This is the post on AWS Lambda Layers I wish I had been able to read at the start.
AWS Lambda Layers are actually extremely simple. A Layer is a zip file, whose contents will be unzipped into /opt/ when the Lambda executes. That’s it.
That can be files, libraries, executables, etc…. My most recent project has one layer providing a Perl runtime and libraries, and one custom layer providing the exiftool perl program. This was on top of a NodeJS 12.x runtime environment. So you get NodeJS and Perl, and of course the exiftool. The perl executable from the layer is at /opt/bin/perl, and the exiftool is at /opt/exiftool, for example.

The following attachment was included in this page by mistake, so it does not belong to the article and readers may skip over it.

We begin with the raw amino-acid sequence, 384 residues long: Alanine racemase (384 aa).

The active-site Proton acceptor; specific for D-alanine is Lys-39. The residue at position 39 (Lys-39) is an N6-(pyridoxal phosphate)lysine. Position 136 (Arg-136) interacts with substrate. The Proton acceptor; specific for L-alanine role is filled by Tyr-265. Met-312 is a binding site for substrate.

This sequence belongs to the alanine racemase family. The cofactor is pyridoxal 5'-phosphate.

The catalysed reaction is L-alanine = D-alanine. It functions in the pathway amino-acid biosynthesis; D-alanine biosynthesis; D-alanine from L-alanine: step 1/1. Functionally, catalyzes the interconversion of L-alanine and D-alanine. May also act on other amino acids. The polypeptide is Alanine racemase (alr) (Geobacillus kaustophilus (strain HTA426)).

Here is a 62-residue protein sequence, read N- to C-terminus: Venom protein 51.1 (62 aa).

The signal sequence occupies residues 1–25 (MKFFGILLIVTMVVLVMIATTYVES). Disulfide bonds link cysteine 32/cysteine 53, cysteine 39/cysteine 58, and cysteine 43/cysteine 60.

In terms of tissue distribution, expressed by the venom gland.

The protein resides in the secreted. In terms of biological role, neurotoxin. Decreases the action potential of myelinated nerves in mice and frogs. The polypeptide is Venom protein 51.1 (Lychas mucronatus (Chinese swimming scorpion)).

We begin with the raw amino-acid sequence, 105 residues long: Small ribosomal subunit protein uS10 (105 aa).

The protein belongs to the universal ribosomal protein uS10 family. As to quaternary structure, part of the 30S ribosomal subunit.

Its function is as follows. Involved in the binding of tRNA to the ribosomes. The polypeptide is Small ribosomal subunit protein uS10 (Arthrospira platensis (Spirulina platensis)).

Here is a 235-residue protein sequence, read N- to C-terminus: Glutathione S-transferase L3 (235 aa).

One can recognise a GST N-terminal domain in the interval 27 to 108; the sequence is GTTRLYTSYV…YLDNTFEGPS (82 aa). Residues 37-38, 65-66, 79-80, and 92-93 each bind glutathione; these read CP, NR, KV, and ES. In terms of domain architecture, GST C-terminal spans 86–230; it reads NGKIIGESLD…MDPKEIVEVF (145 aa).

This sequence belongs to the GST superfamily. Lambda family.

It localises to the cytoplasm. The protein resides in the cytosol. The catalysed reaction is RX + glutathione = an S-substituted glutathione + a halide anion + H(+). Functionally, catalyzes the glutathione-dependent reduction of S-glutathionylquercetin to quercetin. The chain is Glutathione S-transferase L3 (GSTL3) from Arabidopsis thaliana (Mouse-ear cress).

You can use up to five layers which are applied in order: 1 then 2 then 3, etc…. So overrides go further down in the order.
AWS Lambda Layers do not make your Lambda run, or cold start, any faster. They only make the packaging and management of your Lambda function simpler.
Layers can be versioned and published as new versions. Lambda functions don’t automatically pick up new versions, you have to update the AWS Lambda Layer’s configuration to point to the new version of the Layer. You can do this via the API or the Console.
AWS Lambdas are a powerful tool for Serverless computing. Auto-scaling, stateless, and powerful, there is a lot you can do with a Lambda. Especially now that Lambdas have more compute, memory, and time resources available to them, AND now you can mount an EFS volume from your VPC to your Lambda environment.
If you’d like to talk about ways you might be able leverage AWS Lambda functions in your own application, reach out to us at [email protected]!